Author(s): Weinberg AM, Jablonski M, Castellani C, Koske C, Mayr J,
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Abstract INTRODUCTION: The purpose of the study was to determine the outcome after treatment of transitional fractures of the distal tibia, including growth disturbances, osteoarthritis, and/or restriction of the ability to take part in sports. PATIENTS AND METHODS: In a retrospective multicentre study of 72 patients, 50 were evaluated by clinical and 46 by radiographic examination, an average of 7.4 years (standard deviation 5.9) after treatment. Of these 50 patients, initially 20 were treated non-operatively and 30 were treated operatively. The mechanism was mainly supination trauma. RESULTS: There were four revision operations, including two for fracture displacement after earlier non-operative treatment. No patients reported impairment of sports activities. In no case was the range of movement in the upper ankle joint decreased by >10 degrees . Radiographic examination revealed small osteophytes in one case and narrowing of the joint space in two; there was no axial deviation or clinical problems in any of these cases. There were no significant differences between the group treated non-operatively and the group that underwent surgery. The intermediate- to long-term outcome presented was good or very good in both the surgically and conservatively treated patients. Only two of the initially nondisplaced fractures later became displaced. This finding emphasises that operative treatment is not indicated for all nondisplaced fractures. Axial deviations may not occur, because of the little growth potential of the partially closed physis.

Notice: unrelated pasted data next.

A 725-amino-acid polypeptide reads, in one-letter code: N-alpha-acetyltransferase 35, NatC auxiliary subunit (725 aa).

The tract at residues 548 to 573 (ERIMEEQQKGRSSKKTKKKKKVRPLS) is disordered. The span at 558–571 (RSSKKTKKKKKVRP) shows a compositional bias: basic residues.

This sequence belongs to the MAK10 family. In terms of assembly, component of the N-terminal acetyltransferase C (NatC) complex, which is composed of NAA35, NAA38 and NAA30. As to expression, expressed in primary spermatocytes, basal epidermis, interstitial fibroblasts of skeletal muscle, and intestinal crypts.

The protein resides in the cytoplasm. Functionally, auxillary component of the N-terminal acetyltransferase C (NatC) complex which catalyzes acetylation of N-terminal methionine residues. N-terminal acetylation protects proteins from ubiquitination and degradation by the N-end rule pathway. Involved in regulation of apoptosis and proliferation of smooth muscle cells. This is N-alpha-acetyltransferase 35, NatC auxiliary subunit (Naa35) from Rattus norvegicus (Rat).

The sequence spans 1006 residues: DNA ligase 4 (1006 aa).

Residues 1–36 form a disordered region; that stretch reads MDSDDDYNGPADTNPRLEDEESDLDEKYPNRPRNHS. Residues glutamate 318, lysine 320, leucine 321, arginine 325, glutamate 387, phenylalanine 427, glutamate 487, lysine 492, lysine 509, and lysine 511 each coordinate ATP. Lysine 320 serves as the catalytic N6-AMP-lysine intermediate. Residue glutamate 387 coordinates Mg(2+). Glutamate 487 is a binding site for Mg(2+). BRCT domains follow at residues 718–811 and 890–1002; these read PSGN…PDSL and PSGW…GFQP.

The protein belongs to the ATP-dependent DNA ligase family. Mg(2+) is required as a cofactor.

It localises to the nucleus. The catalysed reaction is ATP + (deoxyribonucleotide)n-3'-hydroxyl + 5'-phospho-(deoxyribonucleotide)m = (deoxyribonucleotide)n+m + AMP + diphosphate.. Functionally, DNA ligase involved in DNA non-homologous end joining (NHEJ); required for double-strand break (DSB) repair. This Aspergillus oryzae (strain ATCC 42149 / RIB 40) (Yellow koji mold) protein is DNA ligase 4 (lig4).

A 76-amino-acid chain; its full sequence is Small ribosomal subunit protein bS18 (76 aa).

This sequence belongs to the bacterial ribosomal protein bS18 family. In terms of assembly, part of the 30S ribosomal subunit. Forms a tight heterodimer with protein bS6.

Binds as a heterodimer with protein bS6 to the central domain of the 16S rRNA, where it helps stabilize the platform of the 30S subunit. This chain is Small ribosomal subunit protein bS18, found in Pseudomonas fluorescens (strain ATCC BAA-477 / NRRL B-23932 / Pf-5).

This article was published in Injury
and referenced in Emergency Medicine: Open Access